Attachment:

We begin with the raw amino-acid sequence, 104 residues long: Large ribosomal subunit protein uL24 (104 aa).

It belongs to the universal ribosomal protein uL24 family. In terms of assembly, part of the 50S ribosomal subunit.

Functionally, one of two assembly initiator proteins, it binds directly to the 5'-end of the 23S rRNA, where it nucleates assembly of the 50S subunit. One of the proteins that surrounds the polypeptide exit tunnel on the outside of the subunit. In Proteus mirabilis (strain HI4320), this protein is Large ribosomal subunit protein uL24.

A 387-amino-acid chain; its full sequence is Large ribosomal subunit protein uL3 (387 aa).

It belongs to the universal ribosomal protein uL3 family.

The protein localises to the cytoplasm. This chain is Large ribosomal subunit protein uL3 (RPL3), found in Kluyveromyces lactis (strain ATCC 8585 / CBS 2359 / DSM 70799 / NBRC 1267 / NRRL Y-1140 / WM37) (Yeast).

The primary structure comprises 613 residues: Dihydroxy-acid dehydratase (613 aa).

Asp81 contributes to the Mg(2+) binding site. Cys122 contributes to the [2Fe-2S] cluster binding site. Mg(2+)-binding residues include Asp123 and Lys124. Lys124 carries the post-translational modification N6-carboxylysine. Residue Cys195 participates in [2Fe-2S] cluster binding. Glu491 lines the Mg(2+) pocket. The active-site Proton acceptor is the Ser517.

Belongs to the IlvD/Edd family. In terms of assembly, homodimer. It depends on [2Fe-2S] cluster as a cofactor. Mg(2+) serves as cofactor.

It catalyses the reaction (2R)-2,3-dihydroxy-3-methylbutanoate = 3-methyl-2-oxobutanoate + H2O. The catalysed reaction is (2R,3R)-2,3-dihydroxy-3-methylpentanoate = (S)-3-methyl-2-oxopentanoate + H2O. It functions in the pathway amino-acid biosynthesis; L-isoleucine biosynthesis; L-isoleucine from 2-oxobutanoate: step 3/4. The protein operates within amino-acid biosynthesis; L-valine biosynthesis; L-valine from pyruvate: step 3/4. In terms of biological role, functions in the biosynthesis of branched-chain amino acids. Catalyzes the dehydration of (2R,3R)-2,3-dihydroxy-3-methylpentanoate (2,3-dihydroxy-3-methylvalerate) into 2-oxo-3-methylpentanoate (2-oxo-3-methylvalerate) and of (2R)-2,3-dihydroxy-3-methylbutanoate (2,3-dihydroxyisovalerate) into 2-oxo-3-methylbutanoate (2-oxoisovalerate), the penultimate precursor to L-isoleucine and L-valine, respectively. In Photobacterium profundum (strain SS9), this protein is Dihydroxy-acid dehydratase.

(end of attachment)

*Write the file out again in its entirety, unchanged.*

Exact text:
We begin with the raw amino-acid sequence, 104 residues long: Large ribosomal subunit protein uL24 (104 aa).

It belongs to the universal ribosomal protein uL24 family. In terms of assembly, part of the 50S ribosomal subunit.

Functionally, one of two assembly initiator proteins, it binds directly to the 5'-end of the 23S rRNA, where it nucleates assembly of the 50S subunit. One of the proteins that surrounds the polypeptide exit tunnel on the outside of the subunit. In Proteus mirabilis (strain HI4320), this protein is Large ribosomal subunit protein uL24.

A 387-amino-acid chain; its full sequence is Large ribosomal subunit protein uL3 (387 aa).

It belongs to the universal ribosomal protein uL3 family.

The protein localises to the cytoplasm. This chain is Large ribosomal subunit protein uL3 (RPL3), found in Kluyveromyces lactis (strain ATCC 8585 / CBS 2359 / DSM 70799 / NBRC 1267 / NRRL Y-1140 / WM37) (Yeast).

The primary structure comprises 613 residues: Dihydroxy-acid dehydratase (613 aa).

Asp81 contributes to the Mg(2+) binding site. Cys122 contributes to the [2Fe-2S] cluster binding site. Mg(2+)-binding residues include Asp123 and Lys124. Lys124 carries the post-translational modification N6-carboxylysine. Residue Cys195 participates in [2Fe-2S] cluster binding. Glu491 lines the Mg(2+) pocket. The active-site Proton acceptor is the Ser517.

Belongs to the IlvD/Edd family. In terms of assembly, homodimer. It depends on [2Fe-2S] cluster as a cofactor. Mg(2+) serves as cofactor.

It catalyses the reaction (2R)-2,3-dihydroxy-3-methylbutanoate = 3-methyl-2-oxobutanoate + H2O. The catalysed reaction is (2R,3R)-2,3-dihydroxy-3-methylpentanoate = (S)-3-methyl-2-oxopentanoate + H2O. It functions in the pathway amino-acid biosynthesis; L-isoleucine biosynthesis; L-isoleucine from 2-oxobutanoate: step 3/4. The protein operates within amino-acid biosynthesis; L-valine biosynthesis; L-valine from pyruvate: step 3/4. In terms of biological role, functions in the biosynthesis of branched-chain amino acids. Catalyzes the dehydration of (2R,3R)-2,3-dihydroxy-3-methylpentanoate (2,3-dihydroxy-3-methylvalerate) into 2-oxo-3-methylpentanoate (2-oxo-3-methylvalerate) and of (2R)-2,3-dihydroxy-3-methylbutanoate (2,3-dihydroxyisovalerate) into 2-oxo-3-methylbutanoate (2-oxoisovalerate), the penultimate precursor to L-isoleucine and L-valine, respectively. In Photobacterium profundum (strain SS9), this protein is Dihydroxy-acid dehydratase.